NHL, NBC Fail Local Fans

NBC ended what had become a tradition for many teams during Stanley Cup road games, hosting a viewing party at the team’s arena, when it prohibited Detroit from holding one during Game Six of the Stanley Cup in Pittsburgh. NBC didn’t comment, but its clearly an attempt to protect its ratings, and the NHL did little – and probably could do little to stop it.

It’s a slap in the face to some of the sports most loyal fans, the same fans that the NHL needs to help revive the sport. Yet another example of why the NHL should not put itself at the mercy of a broadcast partner who does not pay a significant rights fee. The network puts its own interest before that of the league and the league receives essentially nothing in return – unless you count poor marketing and harmful schedule changes.

While 20,000 fans on this one night may not sound substantial, it adds up. What about the 20,000-plus that Pittsburgh would host during the deciding Game 7? NBC probably has to cancel that as well. This mentality is what can damage the league’s repair process. Look at this from a business perspective, customers are king, the lifeblood that drives the business. In sports you need to develop a relationship so they come back when the team is not in the Stanley Cup, when the team is not winning, and so they watch NBC when the team is not playing. Ruining this night – and potentially more if they repeat this – leads to losing customers.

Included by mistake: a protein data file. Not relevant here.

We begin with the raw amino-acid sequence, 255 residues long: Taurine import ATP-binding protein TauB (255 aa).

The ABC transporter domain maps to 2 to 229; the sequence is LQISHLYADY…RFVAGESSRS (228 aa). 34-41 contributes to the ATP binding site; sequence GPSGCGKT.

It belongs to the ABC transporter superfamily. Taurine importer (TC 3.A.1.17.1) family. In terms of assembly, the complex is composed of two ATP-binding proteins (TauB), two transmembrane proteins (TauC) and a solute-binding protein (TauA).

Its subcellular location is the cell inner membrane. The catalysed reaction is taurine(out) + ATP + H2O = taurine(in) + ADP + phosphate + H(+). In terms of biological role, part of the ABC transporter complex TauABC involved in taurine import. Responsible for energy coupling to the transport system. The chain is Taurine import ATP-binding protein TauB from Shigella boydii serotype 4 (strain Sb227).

NBC made a short sighted decision. Instead of focusing on ratings in the Detroit market, they should have insisted on inserting themselves into the in-arena telecast. Perhaps employ local ad-sales to sell against the in-arena screen, or insist on promotional activity that benefits the network and the league. They had an opportunity to get access to the most passionate hockey fans in the country in a moment when they would be highly engaged, a great target market if I’ve ever seen one with many opportunities to benefit from it, and NBC found a way to ruin it.

And for what? Will these viewers effect the Nielsen ratings? What if they went to local bars instead, where the Nielsen system is ineffective at tracking the number of users anyway? They lose the ratings impact.

Hockey needs to focus on grassroots, bottom-up marketing. While NBC was at fault here, the league has to stop allowing league partners who provide little or no value to the league from harming fan relationships. Its time to move past this theory that the NHL needs broadcast television. What they need more of is lessons on customer service and fan experience.

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